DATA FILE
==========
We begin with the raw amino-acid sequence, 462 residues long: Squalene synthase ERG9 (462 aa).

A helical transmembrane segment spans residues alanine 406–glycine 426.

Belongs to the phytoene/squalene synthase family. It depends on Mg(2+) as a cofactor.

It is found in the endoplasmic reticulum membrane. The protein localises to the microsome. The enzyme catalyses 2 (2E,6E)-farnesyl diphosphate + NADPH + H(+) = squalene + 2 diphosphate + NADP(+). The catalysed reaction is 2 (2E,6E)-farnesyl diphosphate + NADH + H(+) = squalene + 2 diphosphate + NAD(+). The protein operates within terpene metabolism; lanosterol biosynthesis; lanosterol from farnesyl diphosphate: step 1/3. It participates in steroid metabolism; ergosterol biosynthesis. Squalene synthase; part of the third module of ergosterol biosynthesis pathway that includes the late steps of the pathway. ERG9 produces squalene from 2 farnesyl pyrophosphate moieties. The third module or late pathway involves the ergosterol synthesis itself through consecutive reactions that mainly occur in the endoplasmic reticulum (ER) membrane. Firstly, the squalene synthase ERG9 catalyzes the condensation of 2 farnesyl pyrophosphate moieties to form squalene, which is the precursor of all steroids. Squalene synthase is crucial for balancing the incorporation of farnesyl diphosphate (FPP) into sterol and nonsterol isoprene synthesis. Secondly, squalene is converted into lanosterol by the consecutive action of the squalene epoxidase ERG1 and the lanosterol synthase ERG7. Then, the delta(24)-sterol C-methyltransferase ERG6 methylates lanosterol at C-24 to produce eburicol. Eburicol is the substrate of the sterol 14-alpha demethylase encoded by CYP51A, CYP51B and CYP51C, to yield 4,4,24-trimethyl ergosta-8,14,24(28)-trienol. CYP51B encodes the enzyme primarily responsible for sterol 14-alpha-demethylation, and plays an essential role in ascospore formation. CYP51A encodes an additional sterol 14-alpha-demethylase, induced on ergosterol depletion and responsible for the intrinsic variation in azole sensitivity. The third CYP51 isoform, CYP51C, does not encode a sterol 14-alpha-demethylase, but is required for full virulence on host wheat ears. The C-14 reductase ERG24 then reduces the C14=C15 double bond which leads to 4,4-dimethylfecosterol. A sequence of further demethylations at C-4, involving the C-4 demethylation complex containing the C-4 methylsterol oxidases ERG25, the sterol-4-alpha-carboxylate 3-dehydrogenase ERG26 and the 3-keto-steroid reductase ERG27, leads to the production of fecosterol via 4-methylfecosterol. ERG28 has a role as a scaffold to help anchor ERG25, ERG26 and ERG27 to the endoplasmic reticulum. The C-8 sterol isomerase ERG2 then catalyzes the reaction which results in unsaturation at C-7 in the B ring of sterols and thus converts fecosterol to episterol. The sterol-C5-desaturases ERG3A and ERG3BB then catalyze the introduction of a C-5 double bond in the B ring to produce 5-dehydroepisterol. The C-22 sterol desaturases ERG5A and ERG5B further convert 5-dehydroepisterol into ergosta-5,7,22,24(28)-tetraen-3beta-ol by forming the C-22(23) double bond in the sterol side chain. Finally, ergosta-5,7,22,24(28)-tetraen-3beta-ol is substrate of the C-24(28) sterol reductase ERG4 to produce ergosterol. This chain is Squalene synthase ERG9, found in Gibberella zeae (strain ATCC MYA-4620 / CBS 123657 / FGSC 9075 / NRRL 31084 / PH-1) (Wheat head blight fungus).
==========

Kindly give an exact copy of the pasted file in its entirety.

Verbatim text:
We begin with the raw amino-acid sequence, 462 residues long: Squalene synthase ERG9 (462 aa).

A helical transmembrane segment spans residues alanine 406–glycine 426.

Belongs to the phytoene/squalene synthase family. It depends on Mg(2+) as a cofactor.

It is found in the endoplasmic reticulum membrane. The protein localises to the microsome. The enzyme catalyses 2 (2E,6E)-farnesyl diphosphate + NADPH + H(+) = squalene + 2 diphosphate + NADP(+). The catalysed reaction is 2 (2E,6E)-farnesyl diphosphate + NADH + H(+) = squalene + 2 diphosphate + NAD(+). The protein operates within terpene metabolism; lanosterol biosynthesis; lanosterol from farnesyl diphosphate: step 1/3. It participates in steroid metabolism; ergosterol biosynthesis. Squalene synthase; part of the third module of ergosterol biosynthesis pathway that includes the late steps of the pathway. ERG9 produces squalene from 2 farnesyl pyrophosphate moieties. The third module or late pathway involves the ergosterol synthesis itself through consecutive reactions that mainly occur in the endoplasmic reticulum (ER) membrane. Firstly, the squalene synthase ERG9 catalyzes the condensation of 2 farnesyl pyrophosphate moieties to form squalene, which is the precursor of all steroids. Squalene synthase is crucial for balancing the incorporation of farnesyl diphosphate (FPP) into sterol and nonsterol isoprene synthesis. Secondly, squalene is converted into lanosterol by the consecutive action of the squalene epoxidase ERG1 and the lanosterol synthase ERG7. Then, the delta(24)-sterol C-methyltransferase ERG6 methylates lanosterol at C-24 to produce eburicol. Eburicol is the substrate of the sterol 14-alpha demethylase encoded by CYP51A, CYP51B and CYP51C, to yield 4,4,24-trimethyl ergosta-8,14,24(28)-trienol. CYP51B encodes the enzyme primarily responsible for sterol 14-alpha-demethylation, and plays an essential role in ascospore formation. CYP51A encodes an additional sterol 14-alpha-demethylase, induced on ergosterol depletion and responsible for the intrinsic variation in azole sensitivity. The third CYP51 isoform, CYP51C, does not encode a sterol 14-alpha-demethylase, but is required for full virulence on host wheat ears. The C-14 reductase ERG24 then reduces the C14=C15 double bond which leads to 4,4-dimethylfecosterol. A sequence of further demethylations at C-4, involving the C-4 demethylation complex containing the C-4 methylsterol oxidases ERG25, the sterol-4-alpha-carboxylate 3-dehydrogenase ERG26 and the 3-keto-steroid reductase ERG27, leads to the production of fecosterol via 4-methylfecosterol. ERG28 has a role as a scaffold to help anchor ERG25, ERG26 and ERG27 to the endoplasmic reticulum. The C-8 sterol isomerase ERG2 then catalyzes the reaction which results in unsaturation at C-7 in the B ring of sterols and thus converts fecosterol to episterol. The sterol-C5-desaturases ERG3A and ERG3BB then catalyze the introduction of a C-5 double bond in the B ring to produce 5-dehydroepisterol. The C-22 sterol desaturases ERG5A and ERG5B further convert 5-dehydroepisterol into ergosta-5,7,22,24(28)-tetraen-3beta-ol by forming the C-22(23) double bond in the sterol side chain. Finally, ergosta-5,7,22,24(28)-tetraen-3beta-ol is substrate of the C-24(28) sterol reductase ERG4 to produce ergosterol. This chain is Squalene synthase ERG9, found in Gibberella zeae (strain ATCC MYA-4620 / CBS 123657 / FGSC 9075 / NRRL 31084 / PH-1) (Wheat head blight fungus).